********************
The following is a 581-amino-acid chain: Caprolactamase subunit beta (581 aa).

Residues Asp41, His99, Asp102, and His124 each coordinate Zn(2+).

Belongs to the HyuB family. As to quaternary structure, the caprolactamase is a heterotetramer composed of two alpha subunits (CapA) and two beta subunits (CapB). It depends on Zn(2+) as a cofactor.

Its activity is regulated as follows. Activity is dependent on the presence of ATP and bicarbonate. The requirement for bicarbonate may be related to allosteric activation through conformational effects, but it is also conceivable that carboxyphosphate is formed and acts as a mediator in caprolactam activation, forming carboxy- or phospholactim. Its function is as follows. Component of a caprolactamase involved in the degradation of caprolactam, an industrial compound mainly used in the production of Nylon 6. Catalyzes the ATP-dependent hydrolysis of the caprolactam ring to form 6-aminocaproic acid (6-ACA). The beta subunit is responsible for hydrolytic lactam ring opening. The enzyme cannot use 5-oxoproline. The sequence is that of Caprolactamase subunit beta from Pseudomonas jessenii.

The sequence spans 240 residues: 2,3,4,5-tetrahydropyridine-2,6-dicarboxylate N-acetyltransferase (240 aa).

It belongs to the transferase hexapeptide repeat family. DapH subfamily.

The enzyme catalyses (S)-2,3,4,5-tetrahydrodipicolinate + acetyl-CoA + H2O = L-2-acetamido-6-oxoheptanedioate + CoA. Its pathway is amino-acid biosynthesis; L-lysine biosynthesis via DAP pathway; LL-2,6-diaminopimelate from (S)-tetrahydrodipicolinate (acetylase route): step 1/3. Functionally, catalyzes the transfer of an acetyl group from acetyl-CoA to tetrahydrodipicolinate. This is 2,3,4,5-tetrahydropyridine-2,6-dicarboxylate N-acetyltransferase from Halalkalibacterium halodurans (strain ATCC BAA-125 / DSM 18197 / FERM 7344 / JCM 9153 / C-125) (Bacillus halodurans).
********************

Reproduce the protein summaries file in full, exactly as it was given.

The following is a 581-amino-acid chain: Caprolactamase subunit beta (581 aa).

Residues Asp41, His99, Asp102, and His124 each coordinate Zn(2+).

Belongs to the HyuB family. As to quaternary structure, the caprolactamase is a heterotetramer composed of two alpha subunits (CapA) and two beta subunits (CapB). It depends on Zn(2+) as a cofactor.

Its activity is regulated as follows. Activity is dependent on the presence of ATP and bicarbonate. The requirement for bicarbonate may be related to allosteric activation through conformational effects, but it is also conceivable that carboxyphosphate is formed and acts as a mediator in caprolactam activation, forming carboxy- or phospholactim. Its function is as follows. Component of a caprolactamase involved in the degradation of caprolactam, an industrial compound mainly used in the production of Nylon 6. Catalyzes the ATP-dependent hydrolysis of the caprolactam ring to form 6-aminocaproic acid (6-ACA). The beta subunit is responsible for hydrolytic lactam ring opening. The enzyme cannot use 5-oxoproline. The sequence is that of Caprolactamase subunit beta from Pseudomonas jessenii.

The sequence spans 240 residues: 2,3,4,5-tetrahydropyridine-2,6-dicarboxylate N-acetyltransferase (240 aa).

It belongs to the transferase hexapeptide repeat family. DapH subfamily.

The enzyme catalyses (S)-2,3,4,5-tetrahydrodipicolinate + acetyl-CoA + H2O = L-2-acetamido-6-oxoheptanedioate + CoA. Its pathway is amino-acid biosynthesis; L-lysine biosynthesis via DAP pathway; LL-2,6-diaminopimelate from (S)-tetrahydrodipicolinate (acetylase route): step 1/3. Functionally, catalyzes the transfer of an acetyl group from acetyl-CoA to tetrahydrodipicolinate. This is 2,3,4,5-tetrahydropyridine-2,6-dicarboxylate N-acetyltransferase from Halalkalibacterium halodurans (strain ATCC BAA-125 / DSM 18197 / FERM 7344 / JCM 9153 / C-125) (Bacillus halodurans).